When you consider who is most at risk for skin cancer, it’s important to remember one key fact: no one is immune to skin cancer. While some people are more at risk than others due to a variety of factors (which are discussed below), the fact is that no one is totally risk free.
That said, there are some things that increase or decrease your risk of skin cancer.
Factors That Influence Skin Cancer Risk:
If you freckle easily, this is your body’s signal that this is how it deals with sun exposure. If your skin tends to “make” freckles in response to sun exposure, then there may be a greater likelihood that your skin will respond by developing cancer.
2. Light Hair and Eyes
These physical traits are known to indicate an increased risk of skin cancer, particularly light blond and red hair.
3. Do You Burn Easily?
Even some light-skinned people do not burn very easily, but for those who do, cancer risk is likely increased. People who burn easily and do not tan have smaller amounts of melanin (pigment) in their skin. Melanin is the body’s natural protection against sun, so if you don’t have enough of it, your skin is more likely to burn.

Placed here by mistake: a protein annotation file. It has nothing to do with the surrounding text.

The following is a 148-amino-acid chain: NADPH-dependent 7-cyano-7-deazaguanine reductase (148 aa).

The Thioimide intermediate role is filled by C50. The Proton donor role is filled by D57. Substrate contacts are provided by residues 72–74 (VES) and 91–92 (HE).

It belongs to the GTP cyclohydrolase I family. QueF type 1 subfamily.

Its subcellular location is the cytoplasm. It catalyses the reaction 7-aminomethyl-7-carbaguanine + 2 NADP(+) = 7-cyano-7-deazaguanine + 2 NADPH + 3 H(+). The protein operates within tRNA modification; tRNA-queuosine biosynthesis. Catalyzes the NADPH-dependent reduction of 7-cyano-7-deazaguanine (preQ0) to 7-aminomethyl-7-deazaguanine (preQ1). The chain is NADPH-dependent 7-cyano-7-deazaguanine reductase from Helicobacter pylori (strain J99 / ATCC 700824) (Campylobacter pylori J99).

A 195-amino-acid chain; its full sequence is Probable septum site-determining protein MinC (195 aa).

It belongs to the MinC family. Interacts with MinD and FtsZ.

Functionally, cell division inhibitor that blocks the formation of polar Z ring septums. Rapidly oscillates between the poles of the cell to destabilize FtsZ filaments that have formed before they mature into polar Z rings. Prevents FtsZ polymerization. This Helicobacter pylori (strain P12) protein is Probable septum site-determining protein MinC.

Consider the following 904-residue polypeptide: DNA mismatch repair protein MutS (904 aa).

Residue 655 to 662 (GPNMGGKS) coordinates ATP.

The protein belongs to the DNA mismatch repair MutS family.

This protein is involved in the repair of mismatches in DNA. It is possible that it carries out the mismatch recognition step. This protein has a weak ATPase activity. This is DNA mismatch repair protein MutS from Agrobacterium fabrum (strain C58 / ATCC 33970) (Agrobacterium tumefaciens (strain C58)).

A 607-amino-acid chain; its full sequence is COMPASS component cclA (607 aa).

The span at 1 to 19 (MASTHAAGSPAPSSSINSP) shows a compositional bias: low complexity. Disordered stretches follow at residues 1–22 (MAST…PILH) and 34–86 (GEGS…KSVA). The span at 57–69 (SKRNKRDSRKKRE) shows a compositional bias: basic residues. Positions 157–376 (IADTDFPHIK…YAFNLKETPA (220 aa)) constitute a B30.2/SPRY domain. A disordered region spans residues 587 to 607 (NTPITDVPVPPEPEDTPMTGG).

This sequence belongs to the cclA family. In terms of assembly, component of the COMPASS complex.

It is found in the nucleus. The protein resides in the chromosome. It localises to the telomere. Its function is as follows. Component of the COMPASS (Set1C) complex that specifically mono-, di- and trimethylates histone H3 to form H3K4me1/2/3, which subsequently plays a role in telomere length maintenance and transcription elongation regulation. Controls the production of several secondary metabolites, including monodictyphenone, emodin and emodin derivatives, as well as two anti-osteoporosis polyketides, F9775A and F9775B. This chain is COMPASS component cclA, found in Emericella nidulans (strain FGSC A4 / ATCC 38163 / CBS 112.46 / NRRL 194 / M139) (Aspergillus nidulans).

Have others in your family had skin cancer? Experts agree that genetics play a role, and you may be more at risk if skin cancer “runs in the family.”
If you have a lot of moles – particularly on sun-exposed areas of your skin – then you may be more at risk for skin cancer. Large moles are especially vulnerable. Moles that change shape, size, or color should be checked by a doctor.
6. Sunburns in the Past
Did you have a lot of sunburns in the past, or one or two really bad ones? Many sources agree that this raises your risk of developing skin cancer significantly.
Even if you sunbathe “responsibly,” getting a tan is essentially damaging your skin. The same goes for tanning salons and tanning booths. “Baking” in the sun or under lights to get a tan can raise your risk of skin cancer.
8. Geographical Location
If you live in an area with year-round sunlight that’s bright, you may have a greater risk of developing skin cancer. In Arizona, the risk of skin cancer is twice what it is in Minnesota, sources say.
9. Chemical Exposure
Some insecticides are made with a heavy metal called arsenic. Exposure to arsenic raises the risk of skin cancer. Exposure to coal, tar, paraffin, and some oils may also increase risk.
Did you know that sources say men are two to three times as likely as women to develop skin cancer? It may have to do with spending time shirtless in the sun, or being out more; but the statistics agree than men are more likely to get this disease.
Now that you know some of the main risk factors, you can take appropriate precautions and avoid skin cancer.